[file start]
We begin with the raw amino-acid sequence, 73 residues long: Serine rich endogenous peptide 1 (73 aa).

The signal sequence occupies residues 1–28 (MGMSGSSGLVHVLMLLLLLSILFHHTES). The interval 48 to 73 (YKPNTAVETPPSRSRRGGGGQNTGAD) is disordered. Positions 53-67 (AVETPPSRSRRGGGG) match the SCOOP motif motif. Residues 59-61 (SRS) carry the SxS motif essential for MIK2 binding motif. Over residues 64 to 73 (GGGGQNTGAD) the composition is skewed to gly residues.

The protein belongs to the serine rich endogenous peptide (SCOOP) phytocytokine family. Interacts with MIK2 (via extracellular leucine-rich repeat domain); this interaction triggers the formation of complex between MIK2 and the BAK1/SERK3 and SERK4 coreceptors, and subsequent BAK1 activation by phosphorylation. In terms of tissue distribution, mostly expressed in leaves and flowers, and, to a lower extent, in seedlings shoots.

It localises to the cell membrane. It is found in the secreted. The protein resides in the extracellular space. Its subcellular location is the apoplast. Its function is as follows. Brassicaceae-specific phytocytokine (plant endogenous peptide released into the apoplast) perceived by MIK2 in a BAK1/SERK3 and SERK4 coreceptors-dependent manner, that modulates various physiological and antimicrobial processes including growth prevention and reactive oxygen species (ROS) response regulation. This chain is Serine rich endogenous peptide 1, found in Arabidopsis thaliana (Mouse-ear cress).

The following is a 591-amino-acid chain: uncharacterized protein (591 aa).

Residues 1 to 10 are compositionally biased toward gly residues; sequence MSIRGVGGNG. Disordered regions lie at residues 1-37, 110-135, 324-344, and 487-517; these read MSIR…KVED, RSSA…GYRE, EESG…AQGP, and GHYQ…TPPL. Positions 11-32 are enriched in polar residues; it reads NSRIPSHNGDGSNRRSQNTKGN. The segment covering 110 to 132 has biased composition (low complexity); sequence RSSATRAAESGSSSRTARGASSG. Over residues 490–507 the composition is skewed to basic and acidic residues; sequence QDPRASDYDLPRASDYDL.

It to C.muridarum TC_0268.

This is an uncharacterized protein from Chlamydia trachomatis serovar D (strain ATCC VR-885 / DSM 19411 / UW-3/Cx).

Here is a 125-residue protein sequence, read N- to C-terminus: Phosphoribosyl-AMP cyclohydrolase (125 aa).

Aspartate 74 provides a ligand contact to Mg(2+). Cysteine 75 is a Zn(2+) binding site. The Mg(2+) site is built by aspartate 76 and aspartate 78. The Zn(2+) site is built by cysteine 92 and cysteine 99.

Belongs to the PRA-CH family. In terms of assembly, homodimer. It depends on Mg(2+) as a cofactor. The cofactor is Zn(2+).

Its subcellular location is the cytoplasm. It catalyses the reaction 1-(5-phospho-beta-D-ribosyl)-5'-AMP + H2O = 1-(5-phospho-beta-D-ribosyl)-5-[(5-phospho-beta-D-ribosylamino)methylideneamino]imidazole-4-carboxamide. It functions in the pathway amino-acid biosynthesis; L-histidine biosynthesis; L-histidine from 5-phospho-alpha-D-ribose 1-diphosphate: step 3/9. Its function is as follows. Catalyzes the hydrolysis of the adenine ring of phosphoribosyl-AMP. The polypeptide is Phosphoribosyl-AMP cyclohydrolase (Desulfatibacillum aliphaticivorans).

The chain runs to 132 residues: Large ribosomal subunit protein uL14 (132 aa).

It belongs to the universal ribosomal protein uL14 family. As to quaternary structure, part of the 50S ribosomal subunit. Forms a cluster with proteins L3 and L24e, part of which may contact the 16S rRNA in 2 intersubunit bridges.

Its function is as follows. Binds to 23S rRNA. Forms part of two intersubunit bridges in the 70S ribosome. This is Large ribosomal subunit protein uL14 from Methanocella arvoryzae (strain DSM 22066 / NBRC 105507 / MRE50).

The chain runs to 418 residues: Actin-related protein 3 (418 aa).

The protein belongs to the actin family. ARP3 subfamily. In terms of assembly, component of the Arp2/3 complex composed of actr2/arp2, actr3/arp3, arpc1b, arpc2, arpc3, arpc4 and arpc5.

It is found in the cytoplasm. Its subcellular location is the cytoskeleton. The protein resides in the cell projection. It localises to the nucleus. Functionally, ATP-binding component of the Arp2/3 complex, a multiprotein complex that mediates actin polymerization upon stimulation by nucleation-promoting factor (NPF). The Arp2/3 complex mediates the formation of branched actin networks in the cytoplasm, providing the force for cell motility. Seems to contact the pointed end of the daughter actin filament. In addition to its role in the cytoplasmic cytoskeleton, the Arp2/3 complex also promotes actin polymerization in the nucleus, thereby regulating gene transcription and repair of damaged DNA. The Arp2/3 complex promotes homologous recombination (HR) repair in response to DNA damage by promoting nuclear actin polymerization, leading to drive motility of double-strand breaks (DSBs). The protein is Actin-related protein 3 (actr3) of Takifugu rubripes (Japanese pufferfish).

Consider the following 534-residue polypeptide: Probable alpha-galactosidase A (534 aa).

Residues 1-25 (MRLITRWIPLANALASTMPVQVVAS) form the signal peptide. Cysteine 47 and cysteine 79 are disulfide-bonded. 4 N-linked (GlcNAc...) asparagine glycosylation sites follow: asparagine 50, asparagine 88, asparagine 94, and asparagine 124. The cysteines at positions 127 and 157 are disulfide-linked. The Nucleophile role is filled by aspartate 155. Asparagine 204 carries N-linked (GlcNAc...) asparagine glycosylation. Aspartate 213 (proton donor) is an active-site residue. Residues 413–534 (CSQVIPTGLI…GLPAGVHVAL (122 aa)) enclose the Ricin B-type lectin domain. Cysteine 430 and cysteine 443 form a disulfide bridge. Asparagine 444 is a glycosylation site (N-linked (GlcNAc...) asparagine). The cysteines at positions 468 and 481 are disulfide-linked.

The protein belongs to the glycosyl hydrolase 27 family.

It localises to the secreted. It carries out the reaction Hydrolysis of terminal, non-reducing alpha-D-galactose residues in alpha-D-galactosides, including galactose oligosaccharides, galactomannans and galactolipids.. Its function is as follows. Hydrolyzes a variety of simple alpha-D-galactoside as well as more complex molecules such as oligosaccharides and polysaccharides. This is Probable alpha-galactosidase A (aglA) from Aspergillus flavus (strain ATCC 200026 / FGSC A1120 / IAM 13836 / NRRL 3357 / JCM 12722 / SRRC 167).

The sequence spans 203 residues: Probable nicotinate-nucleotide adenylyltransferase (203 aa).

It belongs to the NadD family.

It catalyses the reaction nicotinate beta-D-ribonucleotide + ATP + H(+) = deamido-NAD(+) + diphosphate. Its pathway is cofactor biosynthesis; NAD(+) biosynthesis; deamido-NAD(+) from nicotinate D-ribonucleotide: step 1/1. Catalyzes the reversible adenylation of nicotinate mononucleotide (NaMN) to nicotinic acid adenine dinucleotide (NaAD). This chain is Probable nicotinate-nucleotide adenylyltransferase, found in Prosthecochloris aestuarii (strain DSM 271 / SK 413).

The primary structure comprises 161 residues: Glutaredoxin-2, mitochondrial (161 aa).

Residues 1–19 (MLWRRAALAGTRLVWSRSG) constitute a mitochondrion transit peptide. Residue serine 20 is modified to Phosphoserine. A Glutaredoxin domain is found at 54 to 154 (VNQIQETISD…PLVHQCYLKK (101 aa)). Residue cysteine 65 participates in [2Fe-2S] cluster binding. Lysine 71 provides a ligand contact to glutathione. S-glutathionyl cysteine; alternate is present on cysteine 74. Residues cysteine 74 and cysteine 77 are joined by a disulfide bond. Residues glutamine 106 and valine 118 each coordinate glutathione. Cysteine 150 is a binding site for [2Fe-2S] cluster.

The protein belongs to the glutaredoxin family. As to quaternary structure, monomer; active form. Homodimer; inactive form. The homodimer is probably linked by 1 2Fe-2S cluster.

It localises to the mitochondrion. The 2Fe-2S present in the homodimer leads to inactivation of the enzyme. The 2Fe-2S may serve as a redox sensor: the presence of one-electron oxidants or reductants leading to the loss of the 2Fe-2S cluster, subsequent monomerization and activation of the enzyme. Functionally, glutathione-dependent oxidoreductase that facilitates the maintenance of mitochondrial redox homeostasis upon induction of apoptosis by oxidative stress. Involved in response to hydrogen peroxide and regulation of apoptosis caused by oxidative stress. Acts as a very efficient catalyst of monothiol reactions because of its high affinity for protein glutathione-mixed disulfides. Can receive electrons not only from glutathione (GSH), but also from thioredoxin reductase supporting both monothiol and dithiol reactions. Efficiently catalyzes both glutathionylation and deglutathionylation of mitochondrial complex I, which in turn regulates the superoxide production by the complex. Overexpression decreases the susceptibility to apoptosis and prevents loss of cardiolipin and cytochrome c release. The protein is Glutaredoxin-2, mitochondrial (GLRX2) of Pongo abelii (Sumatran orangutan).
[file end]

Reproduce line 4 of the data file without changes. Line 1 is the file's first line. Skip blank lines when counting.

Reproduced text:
It localises to the cell membrane. It is found in the secreted. The protein resides in the extracellular space. Its subcellular location is the apoplast. Its function is as follows. Brassicaceae-specific phytocytokine (plant endogenous peptide released into the apoplast) perceived by MIK2 in a BAK1/SERK3 and SERK4 coreceptors-dependent manner, that modulates various physiological and antimicrobial processes including growth prevention and reactive oxygen species (ROS) response regulation. This chain is Serine rich endogenous peptide 1, found in Arabidopsis thaliana (Mouse-ear cress).